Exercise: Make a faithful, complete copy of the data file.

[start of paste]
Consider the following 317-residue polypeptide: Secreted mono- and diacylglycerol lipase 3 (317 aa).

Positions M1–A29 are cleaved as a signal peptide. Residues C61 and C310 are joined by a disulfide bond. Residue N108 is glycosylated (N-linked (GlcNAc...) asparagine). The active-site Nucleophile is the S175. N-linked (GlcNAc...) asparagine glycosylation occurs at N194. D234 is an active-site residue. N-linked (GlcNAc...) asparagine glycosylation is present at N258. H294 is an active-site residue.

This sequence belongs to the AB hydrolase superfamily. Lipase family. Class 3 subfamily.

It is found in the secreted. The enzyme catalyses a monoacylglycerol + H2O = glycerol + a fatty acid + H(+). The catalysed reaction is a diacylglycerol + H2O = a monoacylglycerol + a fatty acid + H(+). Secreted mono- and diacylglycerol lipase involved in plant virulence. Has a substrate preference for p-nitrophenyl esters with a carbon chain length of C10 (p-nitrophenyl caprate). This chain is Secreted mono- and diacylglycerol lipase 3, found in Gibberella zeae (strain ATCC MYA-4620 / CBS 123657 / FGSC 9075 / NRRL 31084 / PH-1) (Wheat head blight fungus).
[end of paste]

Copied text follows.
Consider the following 317-residue polypeptide: Secreted mono- and diacylglycerol lipase 3 (317 aa).

Positions M1–A29 are cleaved as a signal peptide. Residues C61 and C310 are joined by a disulfide bond. Residue N108 is glycosylated (N-linked (GlcNAc...) asparagine). The active-site Nucleophile is the S175. N-linked (GlcNAc...) asparagine glycosylation occurs at N194. D234 is an active-site residue. N-linked (GlcNAc...) asparagine glycosylation is present at N258. H294 is an active-site residue.

This sequence belongs to the AB hydrolase superfamily. Lipase family. Class 3 subfamily.

It is found in the secreted. The enzyme catalyses a monoacylglycerol + H2O = glycerol + a fatty acid + H(+). The catalysed reaction is a diacylglycerol + H2O = a monoacylglycerol + a fatty acid + H(+). Secreted mono- and diacylglycerol lipase involved in plant virulence. Has a substrate preference for p-nitrophenyl esters with a carbon chain length of C10 (p-nitrophenyl caprate). This chain is Secreted mono- and diacylglycerol lipase 3, found in Gibberella zeae (strain ATCC MYA-4620 / CBS 123657 / FGSC 9075 / NRRL 31084 / PH-1) (Wheat head blight fungus).